Despite that it is reality television, we Iranian-Americans have been eagerly (and skeptically for this particular one) anticipating the Sunday night premiere of the Shahs of Sunset on the Bravo channel. Most of the time we only see Iranians (or, as is often referred to in the presence of Americans, "Persians") represented on television chanting something derogatory about Americans. So, in theory, a platform on a reality show is a step up for us. Indeed, sources note that the most common depictions of Iranians these days are that of "terrorists" or "religious zealots."
Other than the Persian rugs and the stereotypically depicted overbearing Iranian mother, very little on the Shahs of Sunset offers a grounded characterization of the Iranian-American community. The show appears to offer more a caricature of the saturation of consumption and materialism magnified by the opulence of being raised in the uber-affluence of Beverly Hills than it does anything about Iranian-American subculture.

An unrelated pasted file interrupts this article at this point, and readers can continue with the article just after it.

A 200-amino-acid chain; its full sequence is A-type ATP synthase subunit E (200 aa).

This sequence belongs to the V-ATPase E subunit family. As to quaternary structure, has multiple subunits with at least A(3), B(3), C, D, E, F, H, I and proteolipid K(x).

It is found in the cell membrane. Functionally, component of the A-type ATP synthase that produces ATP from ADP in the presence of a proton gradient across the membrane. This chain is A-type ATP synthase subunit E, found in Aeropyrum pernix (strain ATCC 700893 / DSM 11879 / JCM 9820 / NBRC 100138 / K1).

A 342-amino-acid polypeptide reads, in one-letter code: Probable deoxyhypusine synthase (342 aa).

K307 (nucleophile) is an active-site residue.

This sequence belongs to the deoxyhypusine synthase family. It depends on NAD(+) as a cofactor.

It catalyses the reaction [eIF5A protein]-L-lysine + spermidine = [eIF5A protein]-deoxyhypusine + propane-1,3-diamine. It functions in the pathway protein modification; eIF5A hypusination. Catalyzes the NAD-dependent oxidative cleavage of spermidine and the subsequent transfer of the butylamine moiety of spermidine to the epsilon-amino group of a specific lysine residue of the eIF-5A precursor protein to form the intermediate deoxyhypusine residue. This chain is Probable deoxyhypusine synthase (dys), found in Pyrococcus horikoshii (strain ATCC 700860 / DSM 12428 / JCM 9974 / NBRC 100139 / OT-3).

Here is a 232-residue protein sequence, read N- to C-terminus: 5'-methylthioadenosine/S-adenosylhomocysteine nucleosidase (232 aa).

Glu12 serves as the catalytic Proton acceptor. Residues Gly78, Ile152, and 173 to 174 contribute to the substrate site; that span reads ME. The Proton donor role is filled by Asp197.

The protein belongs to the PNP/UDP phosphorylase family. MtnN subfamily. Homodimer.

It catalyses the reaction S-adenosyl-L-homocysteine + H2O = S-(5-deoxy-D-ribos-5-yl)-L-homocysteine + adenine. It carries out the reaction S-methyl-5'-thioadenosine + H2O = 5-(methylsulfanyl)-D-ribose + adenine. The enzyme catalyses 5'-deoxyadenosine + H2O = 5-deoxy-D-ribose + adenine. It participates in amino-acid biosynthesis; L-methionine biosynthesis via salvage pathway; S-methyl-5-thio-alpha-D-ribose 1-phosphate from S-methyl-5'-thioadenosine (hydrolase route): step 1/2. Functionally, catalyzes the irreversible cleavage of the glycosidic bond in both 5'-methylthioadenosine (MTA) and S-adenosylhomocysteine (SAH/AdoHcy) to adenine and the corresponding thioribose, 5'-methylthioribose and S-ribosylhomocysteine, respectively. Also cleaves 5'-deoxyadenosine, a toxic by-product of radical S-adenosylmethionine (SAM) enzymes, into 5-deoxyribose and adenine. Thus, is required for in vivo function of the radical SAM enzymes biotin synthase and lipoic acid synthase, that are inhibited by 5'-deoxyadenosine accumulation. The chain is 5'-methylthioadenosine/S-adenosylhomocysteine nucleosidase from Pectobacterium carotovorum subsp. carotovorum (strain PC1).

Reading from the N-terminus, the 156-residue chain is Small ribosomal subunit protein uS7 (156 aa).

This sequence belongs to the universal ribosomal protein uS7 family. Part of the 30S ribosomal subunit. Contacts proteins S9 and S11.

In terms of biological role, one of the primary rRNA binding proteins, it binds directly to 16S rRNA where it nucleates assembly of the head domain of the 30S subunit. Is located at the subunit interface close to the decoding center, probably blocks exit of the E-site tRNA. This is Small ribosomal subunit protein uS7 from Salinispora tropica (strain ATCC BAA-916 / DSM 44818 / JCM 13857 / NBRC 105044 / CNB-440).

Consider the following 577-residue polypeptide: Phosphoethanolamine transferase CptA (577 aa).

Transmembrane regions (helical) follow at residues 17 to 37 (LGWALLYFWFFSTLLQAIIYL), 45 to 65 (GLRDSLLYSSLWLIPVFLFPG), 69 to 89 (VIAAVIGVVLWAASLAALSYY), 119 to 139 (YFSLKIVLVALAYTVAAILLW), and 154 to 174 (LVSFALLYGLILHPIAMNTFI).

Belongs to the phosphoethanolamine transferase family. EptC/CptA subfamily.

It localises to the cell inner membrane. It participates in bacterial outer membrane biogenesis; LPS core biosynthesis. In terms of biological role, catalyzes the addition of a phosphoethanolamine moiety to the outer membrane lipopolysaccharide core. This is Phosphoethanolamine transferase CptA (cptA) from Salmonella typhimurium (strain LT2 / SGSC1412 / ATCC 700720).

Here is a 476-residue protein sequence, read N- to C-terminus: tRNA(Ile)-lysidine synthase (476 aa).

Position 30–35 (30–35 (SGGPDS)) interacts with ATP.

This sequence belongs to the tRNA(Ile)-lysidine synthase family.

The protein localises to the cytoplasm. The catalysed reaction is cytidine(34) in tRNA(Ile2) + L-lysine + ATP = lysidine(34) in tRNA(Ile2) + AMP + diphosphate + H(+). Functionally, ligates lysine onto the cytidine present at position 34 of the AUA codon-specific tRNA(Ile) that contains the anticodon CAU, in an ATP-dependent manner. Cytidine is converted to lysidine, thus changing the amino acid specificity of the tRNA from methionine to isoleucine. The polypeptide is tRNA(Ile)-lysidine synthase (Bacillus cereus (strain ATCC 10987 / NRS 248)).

As a first generation Iranian American who has lived in the states my entire life, there is not a single Iranian character on this show that I can relate to or recognize in my own community. We don't walk around saying, "Hello, I'm Persian," to justify outrageous behavior, nor do we all shorten our Iranian names to something flashy like "GG."